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From Dag.Wan...@Sun.COM (Dag H. Wanvik)
Subject Re: How to invalidate when a role is revoked, so privileges will be rechecked?
Date Mon, 17 Dec 2007 22:51:23 GMT

Thanks for your answer, Rick,

Rick Hillegas <Richard.Hillegas@Sun.COM> writes:

> 1) You can't set yourself to a role which is not granted to you. Is
> that right?

It must be granted to the current user or to PUBLIC, yes, cf. section
18.3 GR 4.

> 2) What does it mean to revoke a role from a user whose session is
> currently operating as that role? It seems to me that this should
> either be forbidden (that is, the revoke should fail) or the user's
> session should be switched to having a null role or the user should be
> allowed to continue operating as that role until she logs out.

Those are possible semantics, but not how I read the standard. As far
as I can interpret it, the necessary privilege should always (still)
be available/valid at execute time for the execution to be
legal. Also, I can't see in the standard any constraint for revoke
role that prohibits revoke of the role even if it is still set as
current role in a session.  The optional RESTRICT described in 12.7 SR
36 does nto mention any such condition.  Hence my wish to invalidate.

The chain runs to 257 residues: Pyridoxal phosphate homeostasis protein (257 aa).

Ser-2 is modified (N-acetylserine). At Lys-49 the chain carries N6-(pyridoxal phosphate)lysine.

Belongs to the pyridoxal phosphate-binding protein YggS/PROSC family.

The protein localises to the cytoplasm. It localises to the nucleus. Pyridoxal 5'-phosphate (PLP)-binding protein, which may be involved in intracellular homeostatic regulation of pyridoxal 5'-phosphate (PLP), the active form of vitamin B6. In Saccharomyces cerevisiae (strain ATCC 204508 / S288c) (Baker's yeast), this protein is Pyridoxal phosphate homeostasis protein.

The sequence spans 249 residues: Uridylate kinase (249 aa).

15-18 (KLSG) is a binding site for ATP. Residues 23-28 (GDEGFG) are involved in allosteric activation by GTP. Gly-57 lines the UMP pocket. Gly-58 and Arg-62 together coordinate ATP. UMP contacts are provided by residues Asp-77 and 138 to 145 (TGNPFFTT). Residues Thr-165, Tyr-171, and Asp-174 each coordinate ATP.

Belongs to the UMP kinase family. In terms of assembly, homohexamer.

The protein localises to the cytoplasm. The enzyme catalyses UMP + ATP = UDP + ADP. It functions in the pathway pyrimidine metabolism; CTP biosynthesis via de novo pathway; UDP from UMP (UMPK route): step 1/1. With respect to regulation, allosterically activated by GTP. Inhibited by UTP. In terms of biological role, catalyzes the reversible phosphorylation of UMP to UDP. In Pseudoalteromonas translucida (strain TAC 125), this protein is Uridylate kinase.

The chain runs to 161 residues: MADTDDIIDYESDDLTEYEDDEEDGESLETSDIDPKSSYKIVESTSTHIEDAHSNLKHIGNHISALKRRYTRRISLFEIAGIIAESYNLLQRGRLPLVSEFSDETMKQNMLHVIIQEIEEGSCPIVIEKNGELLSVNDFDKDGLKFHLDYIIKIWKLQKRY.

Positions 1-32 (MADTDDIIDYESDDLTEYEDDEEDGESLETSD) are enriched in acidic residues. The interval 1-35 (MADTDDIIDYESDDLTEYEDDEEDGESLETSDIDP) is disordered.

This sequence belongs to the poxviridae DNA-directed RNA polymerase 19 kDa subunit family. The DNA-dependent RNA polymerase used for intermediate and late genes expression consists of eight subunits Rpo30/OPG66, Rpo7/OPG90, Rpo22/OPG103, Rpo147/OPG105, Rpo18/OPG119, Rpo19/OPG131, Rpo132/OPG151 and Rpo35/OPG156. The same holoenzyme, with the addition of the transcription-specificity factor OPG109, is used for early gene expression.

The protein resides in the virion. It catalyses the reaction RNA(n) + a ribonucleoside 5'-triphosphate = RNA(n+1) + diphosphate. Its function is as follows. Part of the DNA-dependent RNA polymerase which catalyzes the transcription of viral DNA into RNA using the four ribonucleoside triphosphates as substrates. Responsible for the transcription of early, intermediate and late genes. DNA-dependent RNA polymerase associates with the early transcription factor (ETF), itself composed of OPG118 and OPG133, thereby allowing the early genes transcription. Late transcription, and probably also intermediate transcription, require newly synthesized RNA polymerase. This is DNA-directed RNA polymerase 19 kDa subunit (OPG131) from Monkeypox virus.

Let me know if you found something that indicates I am wrong in this,
please.


> 3) So how does the situation you are describing arise? Don't you
> always have to check at runtime whether the session is operating as
> the necessary role?

Yes, I think this is true. I guess I would be willing to accept that
this is checked only the first time the execute is attempted, though,
so avoid having to check on every execute (since nothing has been
revoked), although this is not quite according to the letter of the
standard. A semantically correct solution would be to *also*
invalidate activations and/or prepared statements (cf alternatives b
or c) dependent on the current role being every time a SET ROLE
statement is performed. This is just one *more* possibility for
invalidation in addition to the revoke of the role I described in my
previous message. I am less inclined to allow the prepared statement
to "survive" *revoke* of a needed role.. So, the invalidation of
prepared statement is needed, as far as I can see (or check every
time).

Dag

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